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Grandpa worked the assembly line
at Fisher-Price, swing shift.
During his afternoon nap,
Grandma packed his dinner;
pastrami on white bread with mustard,
thermos of coffee and a slice of cherry pie.
At three-thirty, Grandpa stuck his finger
in the canary's cage and whistled
gave Grandma a peck at the door,
then stomped down the sidesteps
metal lunch box in hand.
Grandma spent her evening embroidering,
reading True Confessions,
waiting until after midnight
for the humming of their Ford
on the gravel driveway.
Sometimes Grandpa came home
with toys he added to the box in the attic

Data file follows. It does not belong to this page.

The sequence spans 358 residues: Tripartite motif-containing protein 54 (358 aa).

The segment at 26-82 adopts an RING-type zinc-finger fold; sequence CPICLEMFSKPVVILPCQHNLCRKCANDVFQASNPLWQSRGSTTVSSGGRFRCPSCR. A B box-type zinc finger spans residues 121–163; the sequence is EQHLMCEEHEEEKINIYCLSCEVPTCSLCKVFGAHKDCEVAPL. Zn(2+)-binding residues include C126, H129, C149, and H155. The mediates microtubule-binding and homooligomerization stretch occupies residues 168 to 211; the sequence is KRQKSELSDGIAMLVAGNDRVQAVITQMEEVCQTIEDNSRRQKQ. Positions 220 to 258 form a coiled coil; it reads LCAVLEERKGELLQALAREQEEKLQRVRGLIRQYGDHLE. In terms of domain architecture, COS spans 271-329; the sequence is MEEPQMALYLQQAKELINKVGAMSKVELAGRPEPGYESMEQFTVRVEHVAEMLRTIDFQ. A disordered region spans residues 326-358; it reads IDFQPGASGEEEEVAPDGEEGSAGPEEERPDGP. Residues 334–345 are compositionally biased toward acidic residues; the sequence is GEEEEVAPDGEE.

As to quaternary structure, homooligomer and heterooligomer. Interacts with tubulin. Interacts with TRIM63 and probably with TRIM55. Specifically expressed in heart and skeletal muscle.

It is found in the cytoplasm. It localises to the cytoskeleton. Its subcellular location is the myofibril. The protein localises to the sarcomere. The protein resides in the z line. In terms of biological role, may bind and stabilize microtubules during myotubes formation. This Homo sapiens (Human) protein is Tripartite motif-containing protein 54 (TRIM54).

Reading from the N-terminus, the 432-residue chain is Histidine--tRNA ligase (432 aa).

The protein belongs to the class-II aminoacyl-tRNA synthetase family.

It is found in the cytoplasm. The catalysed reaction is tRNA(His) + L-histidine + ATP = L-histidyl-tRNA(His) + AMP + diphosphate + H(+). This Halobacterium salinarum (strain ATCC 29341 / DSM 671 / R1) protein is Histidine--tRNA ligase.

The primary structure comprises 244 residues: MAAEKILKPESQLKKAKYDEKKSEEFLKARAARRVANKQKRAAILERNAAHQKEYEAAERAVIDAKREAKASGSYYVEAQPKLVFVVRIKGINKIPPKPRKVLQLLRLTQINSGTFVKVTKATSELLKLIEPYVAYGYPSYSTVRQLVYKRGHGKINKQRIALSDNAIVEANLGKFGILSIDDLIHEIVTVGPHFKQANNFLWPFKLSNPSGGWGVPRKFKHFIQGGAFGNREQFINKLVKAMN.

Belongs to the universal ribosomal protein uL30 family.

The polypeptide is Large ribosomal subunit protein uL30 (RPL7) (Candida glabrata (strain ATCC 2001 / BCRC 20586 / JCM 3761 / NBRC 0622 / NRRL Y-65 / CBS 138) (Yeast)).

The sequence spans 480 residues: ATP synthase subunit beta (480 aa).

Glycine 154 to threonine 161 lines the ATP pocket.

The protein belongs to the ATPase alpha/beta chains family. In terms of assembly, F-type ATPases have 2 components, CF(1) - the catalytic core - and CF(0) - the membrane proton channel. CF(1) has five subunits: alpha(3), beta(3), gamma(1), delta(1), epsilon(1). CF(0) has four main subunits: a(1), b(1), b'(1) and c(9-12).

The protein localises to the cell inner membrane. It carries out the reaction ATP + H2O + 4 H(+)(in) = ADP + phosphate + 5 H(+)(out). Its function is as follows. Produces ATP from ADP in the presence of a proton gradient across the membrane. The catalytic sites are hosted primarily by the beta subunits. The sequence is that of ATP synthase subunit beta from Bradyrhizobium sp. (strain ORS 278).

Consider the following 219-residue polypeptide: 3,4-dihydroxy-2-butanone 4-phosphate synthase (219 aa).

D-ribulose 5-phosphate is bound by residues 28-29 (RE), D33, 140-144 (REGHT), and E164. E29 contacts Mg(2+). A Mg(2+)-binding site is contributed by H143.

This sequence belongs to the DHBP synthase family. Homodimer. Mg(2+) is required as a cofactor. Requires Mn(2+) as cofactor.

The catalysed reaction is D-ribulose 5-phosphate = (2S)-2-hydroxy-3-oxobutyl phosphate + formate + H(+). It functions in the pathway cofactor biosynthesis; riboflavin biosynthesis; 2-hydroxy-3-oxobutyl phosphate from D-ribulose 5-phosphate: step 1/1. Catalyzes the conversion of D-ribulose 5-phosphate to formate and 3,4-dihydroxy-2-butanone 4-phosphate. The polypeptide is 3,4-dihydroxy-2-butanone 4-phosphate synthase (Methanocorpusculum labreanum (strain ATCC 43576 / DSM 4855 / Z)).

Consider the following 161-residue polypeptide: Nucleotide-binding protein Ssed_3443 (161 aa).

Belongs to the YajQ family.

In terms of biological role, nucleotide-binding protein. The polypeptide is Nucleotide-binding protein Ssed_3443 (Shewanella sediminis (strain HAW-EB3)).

brought down for us kids when we visited.
I remember a wooden puppy
with a shoe dangling from his mouth,
a popcorn pusher and ten-little Indian radio.
By the time he retired,
Grandpa was Great-Grandpa.
I can still see him leaning forward
in his recliner and picking up
my son's race car as it rolled past his feet.
He examined the parts and spun the wheels,
shaking his head. "Plastic!" he said.

Mary Laufer
MARY LAUFER, a Buffalo native, now lives in Forest Grove, Ore.

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